Yes I'm not sure how we got to barrel stoves. I'd much rather pay the $125 for the great quality used solid steel stove made for the sole purpose of burning wood in, than save $25. But that's just my opinion
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Not to mention the completely illegal nature of using a barrel stove in some states like mine. I believe the current fine for buying, selling, or giving away a non-EPA stove such as this is up to 10,000$ here. That's not even burning it! You'll never get a permit to install a barrel stove in any building which makes the installation illegal as well. Illegal installation means you are on your own if the house burns down and liable if someone gets hurt. Even if you no longer own the house.

For the OP, get a permit. That will eliminate the chances of silliness. As is the intent of the permit.
My question is, how is the pole barn used and what is stored it it? I only bring it up because the last pole barn I built was for horses, chickens, and associated hay, hay dust and other ultra-combustible material. I wouldn't have dreamed about having any kind of heating device in there.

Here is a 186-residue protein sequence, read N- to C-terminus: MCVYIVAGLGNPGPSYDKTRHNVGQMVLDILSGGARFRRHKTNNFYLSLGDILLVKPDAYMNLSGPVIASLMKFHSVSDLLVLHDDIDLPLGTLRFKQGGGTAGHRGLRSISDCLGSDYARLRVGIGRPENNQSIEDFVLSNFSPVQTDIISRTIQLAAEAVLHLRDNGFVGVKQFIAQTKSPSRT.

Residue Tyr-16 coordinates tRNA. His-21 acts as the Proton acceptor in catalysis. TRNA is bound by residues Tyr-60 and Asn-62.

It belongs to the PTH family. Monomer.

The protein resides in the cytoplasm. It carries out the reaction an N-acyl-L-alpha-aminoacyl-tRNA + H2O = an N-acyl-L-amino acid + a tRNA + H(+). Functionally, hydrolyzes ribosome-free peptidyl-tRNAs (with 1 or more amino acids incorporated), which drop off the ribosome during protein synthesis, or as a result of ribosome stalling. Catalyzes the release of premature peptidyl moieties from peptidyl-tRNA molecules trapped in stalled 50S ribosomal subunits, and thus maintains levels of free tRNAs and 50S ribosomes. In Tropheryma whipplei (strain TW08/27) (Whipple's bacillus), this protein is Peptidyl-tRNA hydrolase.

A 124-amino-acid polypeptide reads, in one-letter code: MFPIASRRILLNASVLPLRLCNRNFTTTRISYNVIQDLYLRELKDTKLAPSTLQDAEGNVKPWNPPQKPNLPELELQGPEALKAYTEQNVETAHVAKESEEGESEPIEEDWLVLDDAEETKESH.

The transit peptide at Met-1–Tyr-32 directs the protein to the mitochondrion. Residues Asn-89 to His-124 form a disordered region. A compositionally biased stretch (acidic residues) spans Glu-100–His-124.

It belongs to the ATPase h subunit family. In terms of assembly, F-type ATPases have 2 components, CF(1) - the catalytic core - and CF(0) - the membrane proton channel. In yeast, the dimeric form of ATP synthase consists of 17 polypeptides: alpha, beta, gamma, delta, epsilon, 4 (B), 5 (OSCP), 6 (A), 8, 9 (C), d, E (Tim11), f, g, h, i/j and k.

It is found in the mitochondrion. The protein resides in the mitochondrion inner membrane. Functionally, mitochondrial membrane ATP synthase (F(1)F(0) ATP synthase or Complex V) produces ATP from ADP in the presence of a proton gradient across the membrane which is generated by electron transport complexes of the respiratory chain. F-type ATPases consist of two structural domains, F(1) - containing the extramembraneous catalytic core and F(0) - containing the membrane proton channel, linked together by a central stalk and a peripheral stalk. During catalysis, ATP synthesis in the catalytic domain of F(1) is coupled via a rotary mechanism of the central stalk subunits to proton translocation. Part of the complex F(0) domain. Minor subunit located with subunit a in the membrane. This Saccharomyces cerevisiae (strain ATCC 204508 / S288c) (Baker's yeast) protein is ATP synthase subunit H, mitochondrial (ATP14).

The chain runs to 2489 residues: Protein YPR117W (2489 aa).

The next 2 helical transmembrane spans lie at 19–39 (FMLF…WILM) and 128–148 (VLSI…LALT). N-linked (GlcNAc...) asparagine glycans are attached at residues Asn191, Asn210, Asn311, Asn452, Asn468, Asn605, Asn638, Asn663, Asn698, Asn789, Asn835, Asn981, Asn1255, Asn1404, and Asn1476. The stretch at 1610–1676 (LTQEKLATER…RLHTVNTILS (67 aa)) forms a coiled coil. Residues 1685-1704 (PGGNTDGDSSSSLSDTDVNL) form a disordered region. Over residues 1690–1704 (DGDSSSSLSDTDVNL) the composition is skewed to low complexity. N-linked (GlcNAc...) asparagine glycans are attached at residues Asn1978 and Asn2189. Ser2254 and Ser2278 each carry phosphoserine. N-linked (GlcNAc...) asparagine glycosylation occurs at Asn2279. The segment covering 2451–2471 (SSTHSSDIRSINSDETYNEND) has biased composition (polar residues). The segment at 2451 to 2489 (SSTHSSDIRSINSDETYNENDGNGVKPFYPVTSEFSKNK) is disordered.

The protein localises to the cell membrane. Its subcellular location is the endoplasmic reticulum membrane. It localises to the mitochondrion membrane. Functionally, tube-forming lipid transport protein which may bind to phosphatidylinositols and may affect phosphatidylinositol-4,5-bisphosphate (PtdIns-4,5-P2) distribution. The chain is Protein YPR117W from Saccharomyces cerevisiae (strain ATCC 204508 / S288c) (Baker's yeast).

If it's more like a clean shop environment, then, never mind...:)

Almost forgot. One of the most distressing fire calls I responded to was a metal-sided pole barn that killed three horses (a horrible sight). The framing, stalls, partitions, etc were enough to extend the fire to the whole barn. Metal barns are NOT fire proof. (Just an aside). As I recall, it was being heated by a propane heater in that case. The large propane tank presented another issue for us.
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Not woodstove related but I would not cut holes in the steel roof if at all possible. I have a large pole barn that has an office area with plumbing vent and a class b vent for propane furnace. Both those items pass through the roof. It seems like every year I am recaulking the flashing around those vents. Steel expands and contracts a lot especially if not a light color - tough to keep things sealed up. If I ever redo the roof I am going though the side wall with those vents. Oh and whoever thought exposed fasteners for a steel roof was a good idea, well they should crawl on my roof every year and replace/reseal loose fasteners:mad: